This spring, a Canadian graphic novel earned the number-one spot on the American Library Association’s list of most banned and challenged books in the United States. The book in question, This One Summer, is a collaboration by Jillian Tamaki and her cousin, Mariko, and although it doesn’t show any sex or nudity, it does picture two teenage girls navigating things like breast size, pregnancy, and sexuality. Deeply personal themes are a trademark of Tamaki’s work. Her drawings have appeared in places like the New York Times, The Atlantic, and even on the New York City subway, but it’s the 37-year-old artist’s stories centered around the complicated lives and identities of women that have earned her the most praise. In her new book, Boundless — out this month from Drawn & Quarterly — Tamaki continues this tradition, telling stories that infuse everyday situations with drama and eerie surreality.
For instance, “The ClairFree System” is a 20-page narrative that reads like a Proactiv ad turned personal conversation: one woman selling skin-care products, Avon-style, to another in the cozy confines of a neighborhood coffee shop. “Listen, if you had told me 20 years ago that one day I would love my skin, I would have said you were crazy,” begins the familiar appeal. But the story quickly spirals into a series of existential questions: one woman asks the other what she cares about, what she wants to do with her life, what her legacy will be. Photorealistic drawings accompany each block of text, and it’s the juxtaposition of the two — along with the narrator’s creepily persistent tone — that makes the story, which originally appeared in Hazlitt, compelling.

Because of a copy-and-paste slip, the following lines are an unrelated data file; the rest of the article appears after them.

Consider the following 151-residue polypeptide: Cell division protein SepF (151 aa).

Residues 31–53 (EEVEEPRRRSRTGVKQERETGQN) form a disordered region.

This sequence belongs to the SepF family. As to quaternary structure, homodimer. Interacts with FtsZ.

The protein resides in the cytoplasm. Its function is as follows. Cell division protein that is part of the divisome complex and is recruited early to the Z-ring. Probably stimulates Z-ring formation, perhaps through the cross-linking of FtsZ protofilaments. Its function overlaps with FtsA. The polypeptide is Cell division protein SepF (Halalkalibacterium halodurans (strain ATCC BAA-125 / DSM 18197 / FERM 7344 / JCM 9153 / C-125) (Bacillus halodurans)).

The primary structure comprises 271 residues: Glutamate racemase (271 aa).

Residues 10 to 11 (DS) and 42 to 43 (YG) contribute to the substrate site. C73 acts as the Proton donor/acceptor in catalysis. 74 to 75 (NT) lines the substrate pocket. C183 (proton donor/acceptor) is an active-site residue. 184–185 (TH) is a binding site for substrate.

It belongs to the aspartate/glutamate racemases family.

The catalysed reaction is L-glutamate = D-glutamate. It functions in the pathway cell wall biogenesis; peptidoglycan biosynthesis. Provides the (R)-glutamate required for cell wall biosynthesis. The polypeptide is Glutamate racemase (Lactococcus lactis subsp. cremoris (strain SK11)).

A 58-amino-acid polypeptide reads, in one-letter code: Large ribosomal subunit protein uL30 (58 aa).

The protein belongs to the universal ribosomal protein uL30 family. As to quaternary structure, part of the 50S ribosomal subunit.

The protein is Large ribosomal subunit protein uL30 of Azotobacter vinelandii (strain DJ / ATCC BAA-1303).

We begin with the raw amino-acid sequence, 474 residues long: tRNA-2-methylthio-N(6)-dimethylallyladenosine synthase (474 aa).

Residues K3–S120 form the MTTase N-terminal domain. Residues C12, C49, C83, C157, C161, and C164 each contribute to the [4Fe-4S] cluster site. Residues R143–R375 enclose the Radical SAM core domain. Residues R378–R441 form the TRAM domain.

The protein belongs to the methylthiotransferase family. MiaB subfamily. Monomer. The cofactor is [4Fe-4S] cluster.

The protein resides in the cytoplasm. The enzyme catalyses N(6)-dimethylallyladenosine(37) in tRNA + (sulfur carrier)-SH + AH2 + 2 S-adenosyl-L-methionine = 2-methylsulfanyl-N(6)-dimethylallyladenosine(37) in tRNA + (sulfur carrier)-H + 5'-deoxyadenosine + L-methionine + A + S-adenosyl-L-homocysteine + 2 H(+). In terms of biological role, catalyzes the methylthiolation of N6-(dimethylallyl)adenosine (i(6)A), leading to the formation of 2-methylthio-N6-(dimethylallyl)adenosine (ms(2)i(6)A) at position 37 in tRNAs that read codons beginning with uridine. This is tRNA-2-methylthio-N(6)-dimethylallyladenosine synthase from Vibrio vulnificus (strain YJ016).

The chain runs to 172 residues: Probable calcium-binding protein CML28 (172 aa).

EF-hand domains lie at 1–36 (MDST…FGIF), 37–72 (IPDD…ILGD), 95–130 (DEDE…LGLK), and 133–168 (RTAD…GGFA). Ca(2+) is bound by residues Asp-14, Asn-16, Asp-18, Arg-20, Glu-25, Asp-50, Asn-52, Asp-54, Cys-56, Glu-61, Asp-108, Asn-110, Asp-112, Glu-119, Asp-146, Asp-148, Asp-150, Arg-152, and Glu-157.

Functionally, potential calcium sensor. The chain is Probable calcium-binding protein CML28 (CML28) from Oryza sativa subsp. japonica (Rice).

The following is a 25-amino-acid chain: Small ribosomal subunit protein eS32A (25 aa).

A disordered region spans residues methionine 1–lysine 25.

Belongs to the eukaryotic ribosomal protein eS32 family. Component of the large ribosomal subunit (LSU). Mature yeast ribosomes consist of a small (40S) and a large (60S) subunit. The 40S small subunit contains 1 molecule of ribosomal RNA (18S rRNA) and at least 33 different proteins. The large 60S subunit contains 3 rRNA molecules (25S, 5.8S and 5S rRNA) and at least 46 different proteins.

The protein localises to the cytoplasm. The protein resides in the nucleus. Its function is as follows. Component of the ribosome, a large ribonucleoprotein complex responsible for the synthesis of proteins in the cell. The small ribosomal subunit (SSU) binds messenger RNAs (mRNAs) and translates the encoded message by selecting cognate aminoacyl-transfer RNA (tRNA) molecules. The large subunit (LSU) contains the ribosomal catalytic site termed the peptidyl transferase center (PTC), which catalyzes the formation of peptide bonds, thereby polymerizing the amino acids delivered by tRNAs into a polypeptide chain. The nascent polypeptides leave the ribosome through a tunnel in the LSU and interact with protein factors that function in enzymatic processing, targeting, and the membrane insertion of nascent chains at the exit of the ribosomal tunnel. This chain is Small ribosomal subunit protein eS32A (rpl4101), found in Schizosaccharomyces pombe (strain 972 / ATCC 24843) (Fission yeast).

We wanted to better understand Tamaki’s process in creating “The ClairFree System” so we asked her to walk us through several panels of the story. Here, she explains the inspiration behind her images and what she hopes readers to take from her work.